One hundred and thirty maritime workers from across 56 countries are meeting in Montreal, Canada tomorrow to help shape the future of trade union campaigning in the industry.
It’s the second ever ITF (International Transport Workers’ Federation) Maritime Roundtable (MRT), bringing together activists from affiliated unions in all continents.
Paddy Crumlin, ITF president and chair of the dockers’ section, explained: “Dockers and seafarers face more potential issues at work than ever before: automation, subcontracting, the race to the bottom on health and safety standards, the rise of multinationals. Employers are thinking about profit margins, and in a lot of cases that’s it. If it means workers are impacted then so be it. There has to be someone there that says that’s not ok and that’s us, maritime trade unionists. We’re here to fight the fights that need fighting to ensure safe, fair workplaces for ordinary people.”
Joining Mr. Crumlin opening the event will be Dave Heindel, chair of the ITF seafarers’ section. He said: “This isn’t just a meeting. The MRT is about bringing forward a new generation of activists by raising their skills to face the challenges, and recognise the opportunities, that they will deal with as maritime workers, trade unionists and potentially the movement’s future leaders.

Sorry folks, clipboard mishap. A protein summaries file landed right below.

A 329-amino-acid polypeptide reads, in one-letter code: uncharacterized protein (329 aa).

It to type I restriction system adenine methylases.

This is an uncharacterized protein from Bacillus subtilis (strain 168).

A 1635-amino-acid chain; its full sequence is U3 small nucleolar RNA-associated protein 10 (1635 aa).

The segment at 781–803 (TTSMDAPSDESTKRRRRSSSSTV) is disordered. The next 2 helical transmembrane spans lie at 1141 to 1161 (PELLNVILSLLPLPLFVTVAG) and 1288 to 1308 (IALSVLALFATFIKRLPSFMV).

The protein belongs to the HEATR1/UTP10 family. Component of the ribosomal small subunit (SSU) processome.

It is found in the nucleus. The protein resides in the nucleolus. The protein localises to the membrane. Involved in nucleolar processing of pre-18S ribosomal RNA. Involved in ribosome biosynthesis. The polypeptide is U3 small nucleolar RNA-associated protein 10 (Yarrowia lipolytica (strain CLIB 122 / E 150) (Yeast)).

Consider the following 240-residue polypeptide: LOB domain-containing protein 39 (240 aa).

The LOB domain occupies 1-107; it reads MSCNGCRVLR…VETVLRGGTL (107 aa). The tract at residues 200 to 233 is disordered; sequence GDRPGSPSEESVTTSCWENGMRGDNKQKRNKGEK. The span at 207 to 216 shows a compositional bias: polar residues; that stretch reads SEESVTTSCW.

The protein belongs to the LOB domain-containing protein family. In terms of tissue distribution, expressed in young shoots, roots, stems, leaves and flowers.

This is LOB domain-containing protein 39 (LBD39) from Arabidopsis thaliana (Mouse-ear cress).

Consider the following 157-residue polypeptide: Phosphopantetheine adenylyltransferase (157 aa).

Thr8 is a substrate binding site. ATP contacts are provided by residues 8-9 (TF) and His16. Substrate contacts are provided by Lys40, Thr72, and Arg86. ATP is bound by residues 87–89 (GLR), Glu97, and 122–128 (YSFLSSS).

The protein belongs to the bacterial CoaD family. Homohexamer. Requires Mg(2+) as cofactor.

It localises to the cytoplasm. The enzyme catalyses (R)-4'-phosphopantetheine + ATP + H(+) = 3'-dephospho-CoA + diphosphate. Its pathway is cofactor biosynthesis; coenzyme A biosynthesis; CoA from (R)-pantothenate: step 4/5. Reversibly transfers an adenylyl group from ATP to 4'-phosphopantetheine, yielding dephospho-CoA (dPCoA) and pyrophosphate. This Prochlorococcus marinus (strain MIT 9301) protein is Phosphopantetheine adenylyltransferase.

“This event is practical and it’s also representative of what the ITF family is all about – solidarity and collective action.”
Sujata Dey, lead trade campaigner for the Council of Canadians, is also due to attend the opening of the MRT.
The maritime activists will take to the streets of Montreal on Wednesday in a rally to celebrate the gains made by trade unions for ordinary people.
Seafarers’ International Union of Canada (SIU) president Jim Given said: “We are proud to host trade unionists from all over the world. This week they will join us in rallying in Montreal to give a simple message – trade unionists are the voice of the 99%, the ordinary working men and women whose voices are being drowned out by the 1% - the richest in society. One maritime example is the proposed free trade agreements in Canada that would have a huge impact on the shipping industry, and ultimately on workers, both in and outside the country. The bottom line is we want fair trade not free trade.”
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